Oil Rises After Heavy Losses

Oil Rises After Heavy LossesOil Rises After Heavy Losses

Oil prices rose on Friday, snapping a week-long decline as investors closed positions at the end of a volatile week that saw prices slide nearly 10% on renewed signs a global supply glut was here to stay.

Brent crude’s new front-month December contract was up 60 cents at $50.33 a barrel. November Brent expired at $48.71 on Thursday, down 44 cents on the day, Reuters reported. US crude’s front-month November contract traded 99 cents higher, or 2.13%, at $47.37 a barrel.

Strong equity markets also supported gains as European shares reached a two-month high, buoyed by bullish Asian and US trading on positive US economic data. Despite making slight gains on Friday, US crude was set for its steepest weekly loss in 10 weeks and Brent in eight weeks, after the International Energy Agency predicted the market would remain oversupplied through 2016.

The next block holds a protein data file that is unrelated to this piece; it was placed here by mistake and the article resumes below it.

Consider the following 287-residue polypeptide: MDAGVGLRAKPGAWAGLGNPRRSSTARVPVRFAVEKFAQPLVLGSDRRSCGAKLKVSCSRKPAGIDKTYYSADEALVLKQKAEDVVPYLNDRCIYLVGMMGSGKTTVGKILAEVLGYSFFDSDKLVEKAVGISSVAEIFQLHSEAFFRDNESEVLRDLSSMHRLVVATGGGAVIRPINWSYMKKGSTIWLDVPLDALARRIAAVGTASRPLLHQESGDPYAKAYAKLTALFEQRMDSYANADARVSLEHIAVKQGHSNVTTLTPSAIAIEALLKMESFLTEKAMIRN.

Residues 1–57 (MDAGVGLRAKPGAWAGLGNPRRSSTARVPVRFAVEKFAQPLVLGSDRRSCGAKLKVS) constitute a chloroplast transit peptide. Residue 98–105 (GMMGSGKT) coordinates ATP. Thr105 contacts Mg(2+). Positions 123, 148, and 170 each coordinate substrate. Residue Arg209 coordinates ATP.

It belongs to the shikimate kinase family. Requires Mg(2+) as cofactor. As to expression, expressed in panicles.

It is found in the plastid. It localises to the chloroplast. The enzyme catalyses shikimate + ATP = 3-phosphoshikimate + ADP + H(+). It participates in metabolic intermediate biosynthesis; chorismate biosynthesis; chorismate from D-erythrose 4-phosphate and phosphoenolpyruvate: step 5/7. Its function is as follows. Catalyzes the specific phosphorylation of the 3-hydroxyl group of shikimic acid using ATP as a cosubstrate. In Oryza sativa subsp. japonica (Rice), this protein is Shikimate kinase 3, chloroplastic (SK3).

“Even if crude prices go up now, we could be seeing Iranian crude coming back to the market, pushing it down again. I think downward movement is more likely for the rest of this year,” said Daniel Ang, an investment analyst at Singapore-based Phillip Futures.Some investors pinned hopes for a price revival on forecasts of falling US shale oil production, with output expected to drop the most on record in November, according to the US Energy Information Administration.

Societe Generale analyst Jesper Dannesboe said crude oil was likely to continue range-trading over the coming months. “We see limited further downside for risk-reversals unless a major geopolitical event takes place,” he said. A meeting of OPEC technical experts in Vienna on October 21 may give indications whether sentiment is shifting within the organization about maintaining production levels as prices remain muted.

Non-OPEC oil producer Azerbaijan confirmed on Friday it had been invited to the meeting but its energy minister would not attend.